ByParasite Reviews, writer at

Many viewers tend to dismiss foreign horror solely because they feel more comfortable with native language films. My attempts to persuade friends to watch any non-English horror are normally met with great resistance. Horror is about being uncomfortable. Venturing away from that blanket you can hide behind. Horror rips you from your everyday life and replaces that comfort with insecurity to keep you on edge. Language and cultural obstacles in horror can amplify the discomfort and insecurity in viewers, creating a more genuine atmosphere for fear.

Instead of taking in the films in their original forms, we have grown to develop adaptations and re-creations to make the viewers more comfortable and open to the concepts. I must certainly admit that this can be necessary to transfer a great narrative between cultures. A most prominent example of this can be found within the match between The Grudge and its Japanese counterpart Ju-on. To a western audience, Ju-on can be rather slow and components cannot translate between the vastly different horror cultures.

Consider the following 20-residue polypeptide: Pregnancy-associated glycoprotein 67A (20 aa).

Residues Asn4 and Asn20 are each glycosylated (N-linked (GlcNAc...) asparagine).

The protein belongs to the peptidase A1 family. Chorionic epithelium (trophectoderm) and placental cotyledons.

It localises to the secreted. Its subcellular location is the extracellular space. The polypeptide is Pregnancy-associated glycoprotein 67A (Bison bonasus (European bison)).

Just as often however, many great aspects of the originals can be lost in translation. One of the better examples in recent memory is in the comparison of [REC] versus Quarantine. Developed first in Spain, [REC] is the far superior film, regardless of audience. The Spanish film created a more genuine sense of horror by utilizing relatively unknown actors and a more appropriate pace. The genuine feeling of panic was relayed far stronger in [REC] partly due to the language barrier. I could dive head first into the film believing that the events could occur in an unfamiliar place.

Quality horror can come from any language and culture, don't let subtitles prevent you from experiencing it.


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